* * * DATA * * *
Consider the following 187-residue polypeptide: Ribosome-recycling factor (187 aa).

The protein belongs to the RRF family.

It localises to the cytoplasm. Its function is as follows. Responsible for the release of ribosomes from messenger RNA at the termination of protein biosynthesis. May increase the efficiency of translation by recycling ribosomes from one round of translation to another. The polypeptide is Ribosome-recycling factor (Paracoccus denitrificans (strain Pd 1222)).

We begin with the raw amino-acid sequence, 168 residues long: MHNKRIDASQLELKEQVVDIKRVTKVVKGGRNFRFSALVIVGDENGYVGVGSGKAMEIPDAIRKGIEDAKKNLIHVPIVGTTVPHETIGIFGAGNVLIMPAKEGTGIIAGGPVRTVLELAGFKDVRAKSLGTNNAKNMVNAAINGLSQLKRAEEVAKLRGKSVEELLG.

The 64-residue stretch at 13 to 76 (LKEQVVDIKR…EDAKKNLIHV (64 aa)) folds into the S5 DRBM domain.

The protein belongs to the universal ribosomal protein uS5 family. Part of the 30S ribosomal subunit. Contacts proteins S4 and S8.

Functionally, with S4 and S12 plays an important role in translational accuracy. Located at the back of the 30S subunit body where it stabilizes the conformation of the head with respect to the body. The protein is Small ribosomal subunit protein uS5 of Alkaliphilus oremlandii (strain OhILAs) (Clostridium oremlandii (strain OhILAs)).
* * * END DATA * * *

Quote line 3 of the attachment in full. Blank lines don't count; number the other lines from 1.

It localises to the cytoplasm. Its function is as follows. Responsible for the release of ribosomes from messenger RNA at the termination of protein biosynthesis. May increase the efficiency of translation by recycling ribosomes from one round of translation to another. The polypeptide is Ribosome-recycling factor (Paracoccus denitrificans (strain Pd 1222)).